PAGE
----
Episiotomy is the surgical enlargement of the vaginal outlet to facilitate the baby's birth during the last part of the second stage of labour. Episiotomy was thought to avoid severe perineal tears (Dannecker 2004; Rodriguez 2008) and easier to repair than a ragged laceration (Carroli 2009). Episiotomy had been introduced around the world without sufficient evidence of its benefits. The episiotomy rate ranged widely worldwide, from 9.70% in Sweden to as high as 100% in Taiwan (Graham 2005; Raisanen 2011). Episiotomy is an important risk factor for perineal trauma, restricting the liberal use of episiotomy can decrease the occurrence of perineal lactations as well as its complications (Carroli 2009; Dannecker 2004; Hartman 2005; Rodriguez 2008).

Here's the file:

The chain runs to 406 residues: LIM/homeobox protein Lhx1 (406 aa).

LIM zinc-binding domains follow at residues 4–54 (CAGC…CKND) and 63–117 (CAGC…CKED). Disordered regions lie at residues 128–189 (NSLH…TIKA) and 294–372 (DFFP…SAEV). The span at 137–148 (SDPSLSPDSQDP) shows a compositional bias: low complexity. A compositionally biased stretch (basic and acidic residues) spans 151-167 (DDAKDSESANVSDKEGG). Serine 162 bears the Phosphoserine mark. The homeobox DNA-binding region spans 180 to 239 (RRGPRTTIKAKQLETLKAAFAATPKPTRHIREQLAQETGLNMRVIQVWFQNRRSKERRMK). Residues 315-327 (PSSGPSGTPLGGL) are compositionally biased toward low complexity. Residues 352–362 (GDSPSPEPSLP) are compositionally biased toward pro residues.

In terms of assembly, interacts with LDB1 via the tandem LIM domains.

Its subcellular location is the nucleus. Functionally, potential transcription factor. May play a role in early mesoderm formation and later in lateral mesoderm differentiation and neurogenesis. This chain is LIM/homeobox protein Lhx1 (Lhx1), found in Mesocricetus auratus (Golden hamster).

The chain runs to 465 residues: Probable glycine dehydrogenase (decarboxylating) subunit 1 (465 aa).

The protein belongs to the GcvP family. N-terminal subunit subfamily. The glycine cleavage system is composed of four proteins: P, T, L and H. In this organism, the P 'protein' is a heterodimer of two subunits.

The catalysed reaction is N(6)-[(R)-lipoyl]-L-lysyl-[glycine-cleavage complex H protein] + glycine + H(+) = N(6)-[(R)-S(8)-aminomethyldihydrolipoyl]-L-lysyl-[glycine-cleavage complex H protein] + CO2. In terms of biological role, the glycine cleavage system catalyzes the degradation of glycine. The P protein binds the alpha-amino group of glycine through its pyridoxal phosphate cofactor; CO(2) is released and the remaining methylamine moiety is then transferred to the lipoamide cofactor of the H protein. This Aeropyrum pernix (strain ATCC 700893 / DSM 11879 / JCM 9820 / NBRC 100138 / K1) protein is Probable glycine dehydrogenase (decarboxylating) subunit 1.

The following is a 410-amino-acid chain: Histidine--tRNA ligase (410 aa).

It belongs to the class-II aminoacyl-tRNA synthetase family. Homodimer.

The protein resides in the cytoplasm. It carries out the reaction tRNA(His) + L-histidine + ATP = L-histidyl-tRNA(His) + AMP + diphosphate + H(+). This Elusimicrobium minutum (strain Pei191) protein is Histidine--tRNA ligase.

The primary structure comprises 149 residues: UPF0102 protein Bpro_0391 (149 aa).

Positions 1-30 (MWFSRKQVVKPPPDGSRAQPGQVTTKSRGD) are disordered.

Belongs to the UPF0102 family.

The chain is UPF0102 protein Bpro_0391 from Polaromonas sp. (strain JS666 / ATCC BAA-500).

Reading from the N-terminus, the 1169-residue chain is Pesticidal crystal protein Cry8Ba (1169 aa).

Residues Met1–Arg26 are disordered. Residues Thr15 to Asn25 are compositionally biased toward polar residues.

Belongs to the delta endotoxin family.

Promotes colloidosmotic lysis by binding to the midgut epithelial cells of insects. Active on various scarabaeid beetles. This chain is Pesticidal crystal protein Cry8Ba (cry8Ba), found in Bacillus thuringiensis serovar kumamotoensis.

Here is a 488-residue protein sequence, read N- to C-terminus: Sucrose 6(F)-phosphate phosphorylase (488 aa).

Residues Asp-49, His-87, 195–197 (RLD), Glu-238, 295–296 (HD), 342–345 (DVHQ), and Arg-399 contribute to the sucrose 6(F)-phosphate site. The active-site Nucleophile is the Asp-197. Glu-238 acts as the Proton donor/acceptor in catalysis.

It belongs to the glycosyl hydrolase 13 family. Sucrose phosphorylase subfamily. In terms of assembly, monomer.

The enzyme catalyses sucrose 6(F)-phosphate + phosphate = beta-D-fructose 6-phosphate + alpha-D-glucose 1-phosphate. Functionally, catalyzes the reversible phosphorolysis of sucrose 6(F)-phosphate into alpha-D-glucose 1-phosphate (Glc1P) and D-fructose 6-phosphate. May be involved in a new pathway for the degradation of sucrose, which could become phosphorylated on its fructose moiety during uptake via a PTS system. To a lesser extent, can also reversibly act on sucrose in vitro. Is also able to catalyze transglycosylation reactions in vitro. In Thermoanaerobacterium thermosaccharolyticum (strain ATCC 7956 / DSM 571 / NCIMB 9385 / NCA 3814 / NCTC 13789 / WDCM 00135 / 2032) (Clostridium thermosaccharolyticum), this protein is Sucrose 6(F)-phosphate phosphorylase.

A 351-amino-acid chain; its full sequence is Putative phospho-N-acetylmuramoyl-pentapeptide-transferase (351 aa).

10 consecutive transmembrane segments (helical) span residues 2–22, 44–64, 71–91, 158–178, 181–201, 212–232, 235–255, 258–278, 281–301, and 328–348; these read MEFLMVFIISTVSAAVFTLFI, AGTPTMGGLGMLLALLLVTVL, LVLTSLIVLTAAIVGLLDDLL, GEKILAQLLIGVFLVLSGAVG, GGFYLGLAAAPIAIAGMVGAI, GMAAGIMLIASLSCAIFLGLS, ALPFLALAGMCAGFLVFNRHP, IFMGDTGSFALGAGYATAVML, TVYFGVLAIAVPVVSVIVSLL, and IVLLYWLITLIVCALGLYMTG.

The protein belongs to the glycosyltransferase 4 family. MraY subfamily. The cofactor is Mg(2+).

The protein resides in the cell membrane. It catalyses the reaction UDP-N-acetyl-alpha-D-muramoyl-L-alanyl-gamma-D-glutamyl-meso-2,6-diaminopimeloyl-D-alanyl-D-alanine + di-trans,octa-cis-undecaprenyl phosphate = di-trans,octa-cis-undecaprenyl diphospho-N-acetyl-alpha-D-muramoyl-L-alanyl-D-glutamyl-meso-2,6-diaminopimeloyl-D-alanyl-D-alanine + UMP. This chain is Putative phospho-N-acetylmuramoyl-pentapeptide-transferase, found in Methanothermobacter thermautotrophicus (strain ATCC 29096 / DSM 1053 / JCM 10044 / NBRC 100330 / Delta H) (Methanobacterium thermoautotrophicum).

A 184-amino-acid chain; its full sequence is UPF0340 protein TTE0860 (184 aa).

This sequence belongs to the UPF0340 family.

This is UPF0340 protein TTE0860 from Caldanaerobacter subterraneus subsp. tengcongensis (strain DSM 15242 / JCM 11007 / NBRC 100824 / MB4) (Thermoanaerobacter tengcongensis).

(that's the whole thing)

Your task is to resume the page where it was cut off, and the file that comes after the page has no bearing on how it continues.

Furthermore, other risk factors that contribute to perineal lacerations include nulliparity, operative vaginal delivery (particularly forceps delivery), macrosomia (large baby), malposition, epidural anaesthesia, persistent occipitoposterior position, prolonged second stage of labour, induction of labour and shoulder dystocia (Andrews 2006; Carroll 2003; Christianson 2003; Edwards 2006; Eskandar 2009; Fitzpatrick 2003; Goldberg 2003; Hirayama 2012; Kudish 2008; Lowder 2007; Mayerhofer 2002; Nakai 2006; Raisanen 2009; Samarasekera 2009; Soong 2005). Ethnicity (Dahlen 2007; Goldberg 2003) and physical activity (Voldner 2009) may also be associated with perineal trauma.
Description of the intervention